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School of Communication & Journalism
About Us

Through exploring the School of Communication and Journalism website, you will find that we offer a wide variety of courses in our four programs.

In the 1920s, the Department of English was home to the first journalism courses offered on Auburn’s campus. Journalism became an official major in 1934, and in 1974 became its own department. Professor Emeritus Jack Simms, an Auburn alumnus, founded the Department of Journalism. He served as a professor and the first head of the Department of Journalism from 1974-1992. The groundwork created by Simms shaped today’s School.

The Department of Communication made its entrance onto Auburn’s campus as the Division of Speech in the Department of English in 1948, chaired by Dr. Frank B. Davis. Dr. Davis lead the Department of Speech out of English in 1956 and served as head of the department from 1956 to 1973. The Frank B. Davis Fund for Excellence in Communication was endowed in 2016 to honor Dr. Davis and his service to the Department. The Award helps fund graduate and undergraduate Communication Program awards. The department became the Department of Speech Communication in 1970 before finally evolving into the Department of Communication in 1985. This name better represented the various programs within the department.

Professor Emeritus Bert E. Bradley played a significant role in the establishment of the Department of Speech Communication. He was head of the department and a professor from 1973-1989. His legacy lives on in the minds of the many people that knew him well. The prestigious Bert E. Bradley Award has been awarded since 1990. This award recognizes students at the graduate and undergraduate level who excel in the areas of scholarship, service, research, and teaching.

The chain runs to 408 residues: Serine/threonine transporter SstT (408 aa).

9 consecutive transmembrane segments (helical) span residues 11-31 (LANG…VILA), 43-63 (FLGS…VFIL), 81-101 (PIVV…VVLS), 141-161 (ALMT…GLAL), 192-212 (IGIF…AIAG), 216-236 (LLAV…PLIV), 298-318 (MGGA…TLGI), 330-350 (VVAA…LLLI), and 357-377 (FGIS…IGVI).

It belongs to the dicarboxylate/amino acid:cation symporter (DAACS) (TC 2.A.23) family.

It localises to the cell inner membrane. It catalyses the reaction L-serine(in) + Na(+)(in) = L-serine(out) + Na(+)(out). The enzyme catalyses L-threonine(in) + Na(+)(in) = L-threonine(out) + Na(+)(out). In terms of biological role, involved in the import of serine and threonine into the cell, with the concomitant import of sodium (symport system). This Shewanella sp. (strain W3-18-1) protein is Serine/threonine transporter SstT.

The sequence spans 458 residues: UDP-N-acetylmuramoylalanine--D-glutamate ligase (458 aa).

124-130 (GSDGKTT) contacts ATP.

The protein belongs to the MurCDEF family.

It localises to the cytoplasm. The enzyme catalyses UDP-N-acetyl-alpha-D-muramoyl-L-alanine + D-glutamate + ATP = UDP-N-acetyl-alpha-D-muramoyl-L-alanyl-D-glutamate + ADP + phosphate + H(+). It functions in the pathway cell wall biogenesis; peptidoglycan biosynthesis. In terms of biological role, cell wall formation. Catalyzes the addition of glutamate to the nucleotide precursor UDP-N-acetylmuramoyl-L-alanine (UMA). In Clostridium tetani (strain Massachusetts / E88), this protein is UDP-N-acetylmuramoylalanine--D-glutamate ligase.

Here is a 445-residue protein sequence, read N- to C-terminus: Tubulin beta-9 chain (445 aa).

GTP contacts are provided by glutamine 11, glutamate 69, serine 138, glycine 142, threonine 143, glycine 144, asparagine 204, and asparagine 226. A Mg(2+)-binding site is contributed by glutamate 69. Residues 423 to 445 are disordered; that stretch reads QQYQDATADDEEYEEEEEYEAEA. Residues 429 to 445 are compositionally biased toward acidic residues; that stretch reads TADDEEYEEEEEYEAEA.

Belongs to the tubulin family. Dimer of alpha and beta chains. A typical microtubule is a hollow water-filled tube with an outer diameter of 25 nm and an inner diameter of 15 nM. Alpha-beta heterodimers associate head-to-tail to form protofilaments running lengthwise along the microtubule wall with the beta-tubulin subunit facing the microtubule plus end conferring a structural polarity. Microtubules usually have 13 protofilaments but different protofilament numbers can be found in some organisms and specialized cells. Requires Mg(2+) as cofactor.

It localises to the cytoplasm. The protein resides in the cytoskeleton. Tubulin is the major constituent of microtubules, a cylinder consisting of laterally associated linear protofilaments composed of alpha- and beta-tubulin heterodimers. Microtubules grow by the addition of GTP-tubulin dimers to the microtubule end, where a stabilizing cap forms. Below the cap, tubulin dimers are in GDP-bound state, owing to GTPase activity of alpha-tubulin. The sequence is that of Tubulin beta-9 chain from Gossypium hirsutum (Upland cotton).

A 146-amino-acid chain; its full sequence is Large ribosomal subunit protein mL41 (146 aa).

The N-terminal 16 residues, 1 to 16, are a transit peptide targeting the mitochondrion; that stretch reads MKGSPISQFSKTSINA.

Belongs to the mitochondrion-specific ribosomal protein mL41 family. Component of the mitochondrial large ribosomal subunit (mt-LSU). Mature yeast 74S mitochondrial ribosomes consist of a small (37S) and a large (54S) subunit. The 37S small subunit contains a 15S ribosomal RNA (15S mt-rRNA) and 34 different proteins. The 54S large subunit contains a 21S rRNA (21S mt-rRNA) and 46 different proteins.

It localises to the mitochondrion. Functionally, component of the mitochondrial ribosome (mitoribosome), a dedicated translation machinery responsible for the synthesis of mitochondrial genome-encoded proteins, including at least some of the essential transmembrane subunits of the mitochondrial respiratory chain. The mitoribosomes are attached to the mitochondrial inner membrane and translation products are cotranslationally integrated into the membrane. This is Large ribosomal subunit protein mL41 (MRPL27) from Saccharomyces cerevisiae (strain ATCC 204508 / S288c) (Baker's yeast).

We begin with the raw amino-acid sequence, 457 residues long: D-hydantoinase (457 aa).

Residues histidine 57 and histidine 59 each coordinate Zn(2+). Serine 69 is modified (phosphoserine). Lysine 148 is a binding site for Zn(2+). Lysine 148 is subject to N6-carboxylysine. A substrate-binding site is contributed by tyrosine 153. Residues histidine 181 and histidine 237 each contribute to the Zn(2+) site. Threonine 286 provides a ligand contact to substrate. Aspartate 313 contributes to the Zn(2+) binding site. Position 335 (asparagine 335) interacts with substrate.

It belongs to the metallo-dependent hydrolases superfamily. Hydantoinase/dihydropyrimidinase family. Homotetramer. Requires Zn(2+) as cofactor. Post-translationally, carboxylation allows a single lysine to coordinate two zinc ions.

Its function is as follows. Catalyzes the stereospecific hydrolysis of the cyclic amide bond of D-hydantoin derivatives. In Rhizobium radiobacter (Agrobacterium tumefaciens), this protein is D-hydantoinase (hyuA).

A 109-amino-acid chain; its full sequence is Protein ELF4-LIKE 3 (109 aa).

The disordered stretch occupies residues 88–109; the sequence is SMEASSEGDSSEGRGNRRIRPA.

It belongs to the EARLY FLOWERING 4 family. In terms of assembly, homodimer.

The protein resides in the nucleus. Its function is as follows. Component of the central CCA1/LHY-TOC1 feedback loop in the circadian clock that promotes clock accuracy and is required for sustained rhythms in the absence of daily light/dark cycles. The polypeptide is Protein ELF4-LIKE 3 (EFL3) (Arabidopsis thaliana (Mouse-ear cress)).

The Department of Communication began offering courses in the area of mass communication in 1952. These courses evolved into the Radio/Television/Film major. Professor Emeritus Jay Sanders introduced media courses when it was known as Alabama Polytechnic Institute. In 1985, after more than thirty years dedicated to teaching film and media courses, he retired from the university system. The department recognized his contributions to the field through the annual Jay Sanders Film Festival.

In 2000, the Auburn Board of Trustees combined the Department of Communication and Journalism. The two departments, both significant in their own right, joined forces to provide students with an education deeply rooted in the foundations of the past and the visions of the future.

In June 2013, the Board of Trustees approved School designation for the Department of Communication and Journalism.

Provost Timothy Boosinger, in his presentation to the board, said the department met the university's criteria to achieve school status, such as the number of students, degrees, majors and faculty. The new designation will increase the potential for the School of Communication and Journalism’s programs to grow through increased visibility, extramural funding and enhanced recruitment of prospective students and faculty.

“Becoming a School puts in line with our peer institutions and helps us become more competitive when applying for funding for communication and mass communication research projects and grants,” said Dr. Jennifer Wood Adams, the School's director.

The Radio-Television-Film program changed its name to Media Studies in 2014 to better communicate the scholarly and creative work the program conducts. In 2016, the Media Studies – Visual track was established.  Media Studies was renamed Film and Media Studies in 2023. Reflecting this change, the Media Studies – Visual track was renamed Media Studies – Film.

In July 2019, the AU Board of Trustees approved the Journalism-Sports Production Option, the first of its kind in the SEC.

The School offers four areas of study: Communication, Journalism, Media Studies and Public Relations.